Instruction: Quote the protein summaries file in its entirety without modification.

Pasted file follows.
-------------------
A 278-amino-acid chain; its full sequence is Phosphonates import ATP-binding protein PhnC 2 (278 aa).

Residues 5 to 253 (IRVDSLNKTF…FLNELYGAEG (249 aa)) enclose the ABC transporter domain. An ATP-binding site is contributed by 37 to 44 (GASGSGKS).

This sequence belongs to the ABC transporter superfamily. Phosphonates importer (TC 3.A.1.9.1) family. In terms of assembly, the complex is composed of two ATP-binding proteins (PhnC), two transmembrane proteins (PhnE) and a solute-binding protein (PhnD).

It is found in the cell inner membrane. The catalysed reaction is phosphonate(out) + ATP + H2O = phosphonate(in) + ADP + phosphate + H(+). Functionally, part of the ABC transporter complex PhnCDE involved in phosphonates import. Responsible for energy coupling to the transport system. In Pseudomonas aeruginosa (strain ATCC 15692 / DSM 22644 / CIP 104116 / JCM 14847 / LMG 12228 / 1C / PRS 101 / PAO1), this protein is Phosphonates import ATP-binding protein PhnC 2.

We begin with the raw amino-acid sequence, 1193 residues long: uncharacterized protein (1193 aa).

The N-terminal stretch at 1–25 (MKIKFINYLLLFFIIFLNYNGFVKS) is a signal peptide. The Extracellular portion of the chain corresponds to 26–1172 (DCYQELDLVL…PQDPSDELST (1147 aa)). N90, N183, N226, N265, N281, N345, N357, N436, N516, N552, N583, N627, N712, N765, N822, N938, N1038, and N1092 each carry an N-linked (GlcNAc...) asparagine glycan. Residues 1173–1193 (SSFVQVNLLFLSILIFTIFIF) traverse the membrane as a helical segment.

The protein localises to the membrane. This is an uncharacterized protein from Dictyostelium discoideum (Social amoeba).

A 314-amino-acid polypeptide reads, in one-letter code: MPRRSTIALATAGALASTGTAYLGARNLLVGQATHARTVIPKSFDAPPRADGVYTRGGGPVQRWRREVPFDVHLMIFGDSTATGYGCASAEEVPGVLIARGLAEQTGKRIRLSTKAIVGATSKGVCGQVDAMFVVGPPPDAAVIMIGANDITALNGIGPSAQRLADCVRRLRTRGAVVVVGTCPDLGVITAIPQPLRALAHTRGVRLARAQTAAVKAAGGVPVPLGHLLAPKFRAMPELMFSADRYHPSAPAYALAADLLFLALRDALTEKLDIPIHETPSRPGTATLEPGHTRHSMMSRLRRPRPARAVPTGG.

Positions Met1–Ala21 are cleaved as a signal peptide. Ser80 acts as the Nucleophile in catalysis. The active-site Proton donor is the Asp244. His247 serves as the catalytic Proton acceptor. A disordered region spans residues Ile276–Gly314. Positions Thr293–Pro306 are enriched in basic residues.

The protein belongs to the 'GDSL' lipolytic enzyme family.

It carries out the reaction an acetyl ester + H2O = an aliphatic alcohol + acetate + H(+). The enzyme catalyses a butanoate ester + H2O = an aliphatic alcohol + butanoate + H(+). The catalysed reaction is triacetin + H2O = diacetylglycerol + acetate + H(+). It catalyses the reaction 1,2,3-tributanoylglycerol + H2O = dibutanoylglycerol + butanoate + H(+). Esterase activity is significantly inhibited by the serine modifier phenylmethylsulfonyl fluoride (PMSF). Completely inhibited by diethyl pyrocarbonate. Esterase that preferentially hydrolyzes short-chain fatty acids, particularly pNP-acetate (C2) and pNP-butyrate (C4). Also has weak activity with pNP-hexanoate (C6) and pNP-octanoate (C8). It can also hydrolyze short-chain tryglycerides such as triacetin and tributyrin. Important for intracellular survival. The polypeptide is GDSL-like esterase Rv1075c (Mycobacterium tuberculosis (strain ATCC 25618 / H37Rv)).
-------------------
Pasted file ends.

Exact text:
A 278-amino-acid chain; its full sequence is Phosphonates import ATP-binding protein PhnC 2 (278 aa).

Residues 5 to 253 (IRVDSLNKTF…FLNELYGAEG (249 aa)) enclose the ABC transporter domain. An ATP-binding site is contributed by 37 to 44 (GASGSGKS).

This sequence belongs to the ABC transporter superfamily. Phosphonates importer (TC 3.A.1.9.1) family. In terms of assembly, the complex is composed of two ATP-binding proteins (PhnC), two transmembrane proteins (PhnE) and a solute-binding protein (PhnD).

It is found in the cell inner membrane. The catalysed reaction is phosphonate(out) + ATP + H2O = phosphonate(in) + ADP + phosphate + H(+). Functionally, part of the ABC transporter complex PhnCDE involved in phosphonates import. Responsible for energy coupling to the transport system. In Pseudomonas aeruginosa (strain ATCC 15692 / DSM 22644 / CIP 104116 / JCM 14847 / LMG 12228 / 1C / PRS 101 / PAO1), this protein is Phosphonates import ATP-binding protein PhnC 2.

We begin with the raw amino-acid sequence, 1193 residues long: uncharacterized protein (1193 aa).

The N-terminal stretch at 1–25 (MKIKFINYLLLFFIIFLNYNGFVKS) is a signal peptide. The Extracellular portion of the chain corresponds to 26–1172 (DCYQELDLVL…PQDPSDELST (1147 aa)). N90, N183, N226, N265, N281, N345, N357, N436, N516, N552, N583, N627, N712, N765, N822, N938, N1038, and N1092 each carry an N-linked (GlcNAc...) asparagine glycan. Residues 1173–1193 (SSFVQVNLLFLSILIFTIFIF) traverse the membrane as a helical segment.

The protein localises to the membrane. This is an uncharacterized protein from Dictyostelium discoideum (Social amoeba).

A 314-amino-acid polypeptide reads, in one-letter code: MPRRSTIALATAGALASTGTAYLGARNLLVGQATHARTVIPKSFDAPPRADGVYTRGGGPVQRWRREVPFDVHLMIFGDSTATGYGCASAEEVPGVLIARGLAEQTGKRIRLSTKAIVGATSKGVCGQVDAMFVVGPPPDAAVIMIGANDITALNGIGPSAQRLADCVRRLRTRGAVVVVGTCPDLGVITAIPQPLRALAHTRGVRLARAQTAAVKAAGGVPVPLGHLLAPKFRAMPELMFSADRYHPSAPAYALAADLLFLALRDALTEKLDIPIHETPSRPGTATLEPGHTRHSMMSRLRRPRPARAVPTGG.

Positions Met1–Ala21 are cleaved as a signal peptide. Ser80 acts as the Nucleophile in catalysis. The active-site Proton donor is the Asp244. His247 serves as the catalytic Proton acceptor. A disordered region spans residues Ile276–Gly314. Positions Thr293–Pro306 are enriched in basic residues.

The protein belongs to the 'GDSL' lipolytic enzyme family.

It carries out the reaction an acetyl ester + H2O = an aliphatic alcohol + acetate + H(+). The enzyme catalyses a butanoate ester + H2O = an aliphatic alcohol + butanoate + H(+). The catalysed reaction is triacetin + H2O = diacetylglycerol + acetate + H(+). It catalyses the reaction 1,2,3-tributanoylglycerol + H2O = dibutanoylglycerol + butanoate + H(+). Esterase activity is significantly inhibited by the serine modifier phenylmethylsulfonyl fluoride (PMSF). Completely inhibited by diethyl pyrocarbonate. Esterase that preferentially hydrolyzes short-chain fatty acids, particularly pNP-acetate (C2) and pNP-butyrate (C4). Also has weak activity with pNP-hexanoate (C6) and pNP-octanoate (C8). It can also hydrolyze short-chain tryglycerides such as triacetin and tributyrin. Important for intracellular survival. The polypeptide is GDSL-like esterase Rv1075c (Mycobacterium tuberculosis (strain ATCC 25618 / H37Rv)).